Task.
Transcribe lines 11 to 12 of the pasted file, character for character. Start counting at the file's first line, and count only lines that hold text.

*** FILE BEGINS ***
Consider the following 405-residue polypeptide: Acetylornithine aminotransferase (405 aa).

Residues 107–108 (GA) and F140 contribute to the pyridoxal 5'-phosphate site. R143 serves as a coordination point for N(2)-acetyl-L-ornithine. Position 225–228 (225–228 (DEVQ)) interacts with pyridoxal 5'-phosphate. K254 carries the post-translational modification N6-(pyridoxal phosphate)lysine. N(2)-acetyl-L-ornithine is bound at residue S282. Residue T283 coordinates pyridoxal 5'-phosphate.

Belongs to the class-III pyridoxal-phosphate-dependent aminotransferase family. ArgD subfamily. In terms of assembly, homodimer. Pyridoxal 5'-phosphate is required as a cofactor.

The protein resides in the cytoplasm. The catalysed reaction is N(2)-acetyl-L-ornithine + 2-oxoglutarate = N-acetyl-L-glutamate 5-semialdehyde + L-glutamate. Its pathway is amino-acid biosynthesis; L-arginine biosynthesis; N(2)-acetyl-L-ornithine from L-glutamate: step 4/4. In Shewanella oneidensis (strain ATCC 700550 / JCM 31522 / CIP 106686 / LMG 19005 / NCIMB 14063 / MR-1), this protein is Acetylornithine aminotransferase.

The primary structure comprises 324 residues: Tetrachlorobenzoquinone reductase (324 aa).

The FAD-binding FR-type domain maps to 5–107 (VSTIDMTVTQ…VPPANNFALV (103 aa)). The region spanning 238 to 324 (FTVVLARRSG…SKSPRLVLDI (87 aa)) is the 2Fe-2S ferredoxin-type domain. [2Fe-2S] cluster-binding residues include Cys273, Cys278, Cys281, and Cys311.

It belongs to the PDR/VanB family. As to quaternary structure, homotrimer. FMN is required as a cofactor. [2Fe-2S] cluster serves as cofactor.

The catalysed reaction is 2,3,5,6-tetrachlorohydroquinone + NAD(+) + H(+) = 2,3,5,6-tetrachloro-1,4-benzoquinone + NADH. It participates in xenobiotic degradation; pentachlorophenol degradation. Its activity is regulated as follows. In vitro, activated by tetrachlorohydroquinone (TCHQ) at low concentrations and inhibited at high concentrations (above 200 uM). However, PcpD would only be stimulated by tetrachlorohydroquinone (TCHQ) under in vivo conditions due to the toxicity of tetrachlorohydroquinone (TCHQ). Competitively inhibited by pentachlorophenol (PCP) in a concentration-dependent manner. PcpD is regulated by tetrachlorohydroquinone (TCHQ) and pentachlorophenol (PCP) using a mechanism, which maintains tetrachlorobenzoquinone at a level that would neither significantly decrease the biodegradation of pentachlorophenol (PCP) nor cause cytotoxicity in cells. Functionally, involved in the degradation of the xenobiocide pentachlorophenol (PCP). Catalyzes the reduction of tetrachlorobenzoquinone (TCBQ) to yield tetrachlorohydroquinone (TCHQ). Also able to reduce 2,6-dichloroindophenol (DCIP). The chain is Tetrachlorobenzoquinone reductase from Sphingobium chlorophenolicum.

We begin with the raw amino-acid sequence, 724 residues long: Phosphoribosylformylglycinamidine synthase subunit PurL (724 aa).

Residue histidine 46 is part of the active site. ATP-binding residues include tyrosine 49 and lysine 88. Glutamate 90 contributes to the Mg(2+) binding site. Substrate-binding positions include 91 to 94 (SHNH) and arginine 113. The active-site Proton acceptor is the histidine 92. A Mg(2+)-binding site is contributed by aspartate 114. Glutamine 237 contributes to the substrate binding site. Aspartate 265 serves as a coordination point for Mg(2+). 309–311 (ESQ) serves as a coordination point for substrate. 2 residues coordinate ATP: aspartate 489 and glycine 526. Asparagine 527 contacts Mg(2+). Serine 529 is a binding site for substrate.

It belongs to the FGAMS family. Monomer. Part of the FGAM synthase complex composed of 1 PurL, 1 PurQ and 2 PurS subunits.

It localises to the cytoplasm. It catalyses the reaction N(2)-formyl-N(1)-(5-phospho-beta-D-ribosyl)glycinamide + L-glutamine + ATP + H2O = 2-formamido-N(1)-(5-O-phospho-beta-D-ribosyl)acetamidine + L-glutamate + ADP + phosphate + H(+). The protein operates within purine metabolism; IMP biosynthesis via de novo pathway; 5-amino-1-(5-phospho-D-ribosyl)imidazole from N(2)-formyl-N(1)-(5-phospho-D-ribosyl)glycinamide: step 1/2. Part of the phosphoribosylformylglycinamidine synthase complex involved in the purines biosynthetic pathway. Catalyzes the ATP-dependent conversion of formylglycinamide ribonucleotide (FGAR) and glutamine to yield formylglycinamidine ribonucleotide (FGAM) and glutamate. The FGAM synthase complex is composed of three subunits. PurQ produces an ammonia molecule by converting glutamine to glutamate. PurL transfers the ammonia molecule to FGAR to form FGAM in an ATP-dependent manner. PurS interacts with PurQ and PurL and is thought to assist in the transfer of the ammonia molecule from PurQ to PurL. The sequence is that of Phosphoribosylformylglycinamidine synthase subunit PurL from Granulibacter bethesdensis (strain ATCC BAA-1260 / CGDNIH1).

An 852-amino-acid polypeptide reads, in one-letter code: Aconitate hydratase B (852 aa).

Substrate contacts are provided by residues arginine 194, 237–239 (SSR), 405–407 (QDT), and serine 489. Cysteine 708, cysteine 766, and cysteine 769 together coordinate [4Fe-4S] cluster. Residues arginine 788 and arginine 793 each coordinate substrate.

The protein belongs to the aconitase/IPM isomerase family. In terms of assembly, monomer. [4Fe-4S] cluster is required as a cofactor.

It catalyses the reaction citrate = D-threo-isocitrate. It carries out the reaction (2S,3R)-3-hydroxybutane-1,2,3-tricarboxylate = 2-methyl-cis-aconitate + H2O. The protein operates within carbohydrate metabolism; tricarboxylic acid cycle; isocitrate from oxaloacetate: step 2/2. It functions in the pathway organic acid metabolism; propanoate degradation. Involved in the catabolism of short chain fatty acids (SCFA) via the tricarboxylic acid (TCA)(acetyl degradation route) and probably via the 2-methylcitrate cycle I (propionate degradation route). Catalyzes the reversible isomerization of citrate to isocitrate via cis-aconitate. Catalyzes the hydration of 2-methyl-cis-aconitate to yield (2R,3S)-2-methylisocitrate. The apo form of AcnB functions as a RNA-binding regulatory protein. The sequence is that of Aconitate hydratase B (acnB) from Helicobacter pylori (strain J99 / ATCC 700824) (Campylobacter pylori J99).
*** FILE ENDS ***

It belongs to the FGAMS family. Monomer. Part of the FGAM synthase complex composed of 1 PurL, 1 PurQ and 2 PurS subunits.

It localises to the cytoplasm. It catalyses the reaction N(2)-formyl-N(1)-(5-phospho-beta-D-ribosyl)glycinamide + L-glutamine + ATP + H2O = 2-formamido-N(1)-(5-O-phospho-beta-D-ribosyl)acetamidine + L-glutamate + ADP + phosphate + H(+). The protein operates within purine metabolism; IMP biosynthesis via de novo pathway; 5-amino-1-(5-phospho-D-ribosyl)imidazole from N(2)-formyl-N(1)-(5-phospho-D-ribosyl)glycinamide: step 1/2. Part of the phosphoribosylformylglycinamidine synthase complex involved in the purines biosynthetic pathway. Catalyzes the ATP-dependent conversion of formylglycinamide ribonucleotide (FGAR) and glutamine to yield formylglycinamidine ribonucleotide (FGAM) and glutamate. The FGAM synthase complex is composed of three subunits. PurQ produces an ammonia molecule by converting glutamine to glutamate. PurL transfers the ammonia molecule to FGAR to form FGAM in an ATP-dependent manner. PurS interacts with PurQ and PurL and is thought to assist in the transfer of the ammonia molecule from PurQ to PurL. The sequence is that of Phosphoribosylformylglycinamidine synthase subunit PurL from Granulibacter bethesdensis (strain ATCC BAA-1260 / CGDNIH1).